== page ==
The KPIs preferred for scheduling are schedule compliance based on fully loaded schedules, work orders completed and backlog trend. Schedule compliance should be called schedule success to avoid blame on the supervisor. Schedule success is one of the most dangerous indicators in maintenance. Most companies insist on 90 percent or above, which leads to under-scheduling or inflating plan estimates. Best-in-class companies aim for between 40 and 90 percent. Schedule success is more like a bowling score than a school grade. The score is only meaningful for a fully loaded schedule of near 100 percent of available labor hours. A 50 percent schedule success score for a fully loaded crew means 55 percent wrench time, whereas a 100 percent schedule success for a half-loaded crew means 35 percent wrench time. It is that simple. Mind the store instead of minding the score.

I do like wrench time studies. Because they can cause workforce suspicion, I would rather watch work order completion rates. Normally, when we start honest weekly scheduling, the work order completion rate rises: success. The backlog mysteriously drops, which means we are not very good at generating proactive work. That tells us to get busy in that area.

The KPIs preferred for planning are planned coverage, the creation and revision of job plans, and how many emergency and urgent work orders are interfering with calmly planning the work. Planned coverage means how many jobs actually completed in the field had the benefit of a planner first looking at the job site and then looking in the CMMS to see if there was anything we learned in the past.

I would prefer at least 80 percent of our work be covered by a job plan. To get credit for a job plan, the work order must reference a job plan module number (hence, we are running a Deming cycle) and have estimated hours (hence, we are supporting scheduling). (By the way, we do not have a special KPI for job plan quality. All notions of job plan quality were resolved when ACME first picked its planners. Job plan quality is not addressed in KPIs.)

If the planners are making reusable job plans, the number of plans in the job plan module should rise. I would also expect the number of revisions to also rise as we update job plans with feedback. Urgent and emergency work orders also matter to the planning department. Planners must drop everything and help emergency work in progress. They must jump through hoops to quickly plan reactive work. Finally, planners should help the warehouse by noticing when the warehouse does not have active purchase orders or has zero quantity on hand for items that have levels below the CMMS minimum. Tracking these inventory items and taking action is the appropriate proactive method to avoid stockouts in the first place. But also track stockouts.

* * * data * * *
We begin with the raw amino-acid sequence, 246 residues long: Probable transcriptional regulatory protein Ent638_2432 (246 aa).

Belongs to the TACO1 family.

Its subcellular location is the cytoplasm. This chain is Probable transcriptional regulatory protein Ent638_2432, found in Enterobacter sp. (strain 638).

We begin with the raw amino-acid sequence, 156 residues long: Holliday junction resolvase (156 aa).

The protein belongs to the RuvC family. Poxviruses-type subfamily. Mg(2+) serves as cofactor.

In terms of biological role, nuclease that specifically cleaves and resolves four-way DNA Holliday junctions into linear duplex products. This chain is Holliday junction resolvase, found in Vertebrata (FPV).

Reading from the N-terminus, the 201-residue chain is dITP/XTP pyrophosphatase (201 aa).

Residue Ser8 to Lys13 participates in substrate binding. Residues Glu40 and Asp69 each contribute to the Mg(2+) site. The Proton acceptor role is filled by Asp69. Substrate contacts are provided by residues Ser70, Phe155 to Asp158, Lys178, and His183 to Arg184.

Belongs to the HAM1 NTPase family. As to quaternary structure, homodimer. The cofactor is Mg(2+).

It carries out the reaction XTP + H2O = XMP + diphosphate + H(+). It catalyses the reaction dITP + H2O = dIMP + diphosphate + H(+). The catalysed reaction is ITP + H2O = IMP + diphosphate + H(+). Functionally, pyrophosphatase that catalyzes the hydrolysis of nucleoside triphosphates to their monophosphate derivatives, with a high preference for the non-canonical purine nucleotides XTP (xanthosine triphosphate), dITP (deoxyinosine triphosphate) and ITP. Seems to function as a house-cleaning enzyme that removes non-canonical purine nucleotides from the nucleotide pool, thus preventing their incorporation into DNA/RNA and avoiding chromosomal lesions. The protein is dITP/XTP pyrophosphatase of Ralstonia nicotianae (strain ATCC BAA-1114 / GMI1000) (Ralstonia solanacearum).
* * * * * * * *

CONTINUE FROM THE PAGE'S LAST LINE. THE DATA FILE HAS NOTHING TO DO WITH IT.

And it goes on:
A final mention of schedule success is warranted. Tracking schedule success is a great way to encourage supporting behavior. ACME can only measure schedule success if it has a schedule. It can only have a schedule if it has enough planned work. The company can only have enough planned work if the planners manage their time to plan all the work and do not become bogged down in trying to make a few jobs “perfect” at the expense of not planning others. The planners can only plan if ACME protects them from excessive other duties. Finally, most plants that successfully implement goal-driven scheduling without over-worrying about the score, find they can do more proactive work than they are used to generating — a great problem to realize.

There are really only four things ACME has to do to excel with their maintenance planning and scheduling program: 1) Conduct planning as a cycle of improvement and do not insist on perfect job plans. 2) Conduct scheduling as a weekly goal of work based on 100 percent of crew labor capacities. 3) Let everyone know what we are doing. Providing imperfect job plans and fully loaded schedules that are OK to break is not “normal,” but we do not want to be a normal company. We want to be a great company. 4) This takes persistence.

Be a great company. Excel with a great maintenance planning and scheduling program.


Doc Palmer, PE, MBA, CMRP is the author of McGraw-Hill’s Maintenance Planning and Scheduling Handbook. Palmer has over three decades of experience primarily as a practitioner within the maintenance department of the Jacksonville Electric Authority. From 1990 through 1994, Palmer was responsible for overhauling the existing maintenance planning and scheduling program. Retiring from JEA in 2007, Palmer now guides, mentors, and trains companies internationally for maintenance planning success as managing partner of Richard Palmer & Associates, Inc. For more information visit or contact Doc Palmer at or (904) 228-5700.